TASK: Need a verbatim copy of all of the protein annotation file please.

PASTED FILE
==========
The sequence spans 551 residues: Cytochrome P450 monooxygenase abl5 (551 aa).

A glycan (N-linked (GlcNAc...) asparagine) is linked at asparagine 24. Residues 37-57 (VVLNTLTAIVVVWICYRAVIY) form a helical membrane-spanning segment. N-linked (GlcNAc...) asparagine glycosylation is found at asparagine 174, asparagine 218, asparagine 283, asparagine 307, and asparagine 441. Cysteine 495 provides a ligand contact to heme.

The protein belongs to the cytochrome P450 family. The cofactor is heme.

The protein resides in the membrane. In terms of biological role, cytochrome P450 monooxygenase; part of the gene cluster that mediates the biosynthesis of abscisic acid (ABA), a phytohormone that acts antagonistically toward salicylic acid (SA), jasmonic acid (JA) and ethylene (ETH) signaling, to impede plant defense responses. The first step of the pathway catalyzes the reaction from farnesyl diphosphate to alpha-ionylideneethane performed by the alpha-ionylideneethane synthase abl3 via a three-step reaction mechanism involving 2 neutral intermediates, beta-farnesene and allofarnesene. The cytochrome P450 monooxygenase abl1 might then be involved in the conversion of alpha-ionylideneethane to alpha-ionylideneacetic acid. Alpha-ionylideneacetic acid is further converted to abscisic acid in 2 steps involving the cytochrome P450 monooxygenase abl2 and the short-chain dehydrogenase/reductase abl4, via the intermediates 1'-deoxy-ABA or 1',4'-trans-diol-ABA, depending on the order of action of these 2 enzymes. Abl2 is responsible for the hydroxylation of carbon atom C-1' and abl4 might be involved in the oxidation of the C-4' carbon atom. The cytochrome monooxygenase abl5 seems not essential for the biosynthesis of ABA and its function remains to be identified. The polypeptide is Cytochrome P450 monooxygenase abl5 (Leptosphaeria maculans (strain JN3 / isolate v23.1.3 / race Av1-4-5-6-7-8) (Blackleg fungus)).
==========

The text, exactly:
The sequence spans 551 residues: Cytochrome P450 monooxygenase abl5 (551 aa).

A glycan (N-linked (GlcNAc...) asparagine) is linked at asparagine 24. Residues 37-57 (VVLNTLTAIVVVWICYRAVIY) form a helical membrane-spanning segment. N-linked (GlcNAc...) asparagine glycosylation is found at asparagine 174, asparagine 218, asparagine 283, asparagine 307, and asparagine 441. Cysteine 495 provides a ligand contact to heme.

The protein belongs to the cytochrome P450 family. The cofactor is heme.

The protein resides in the membrane. In terms of biological role, cytochrome P450 monooxygenase; part of the gene cluster that mediates the biosynthesis of abscisic acid (ABA), a phytohormone that acts antagonistically toward salicylic acid (SA), jasmonic acid (JA) and ethylene (ETH) signaling, to impede plant defense responses. The first step of the pathway catalyzes the reaction from farnesyl diphosphate to alpha-ionylideneethane performed by the alpha-ionylideneethane synthase abl3 via a three-step reaction mechanism involving 2 neutral intermediates, beta-farnesene and allofarnesene. The cytochrome P450 monooxygenase abl1 might then be involved in the conversion of alpha-ionylideneethane to alpha-ionylideneacetic acid. Alpha-ionylideneacetic acid is further converted to abscisic acid in 2 steps involving the cytochrome P450 monooxygenase abl2 and the short-chain dehydrogenase/reductase abl4, via the intermediates 1'-deoxy-ABA or 1',4'-trans-diol-ABA, depending on the order of action of these 2 enzymes. Abl2 is responsible for the hydroxylation of carbon atom C-1' and abl4 might be involved in the oxidation of the C-4' carbon atom. The cytochrome monooxygenase abl5 seems not essential for the biosynthesis of ABA and its function remains to be identified. The polypeptide is Cytochrome P450 monooxygenase abl5 (Leptosphaeria maculans (strain JN3 / isolate v23.1.3 / race Av1-4-5-6-7-8) (Blackleg fungus)).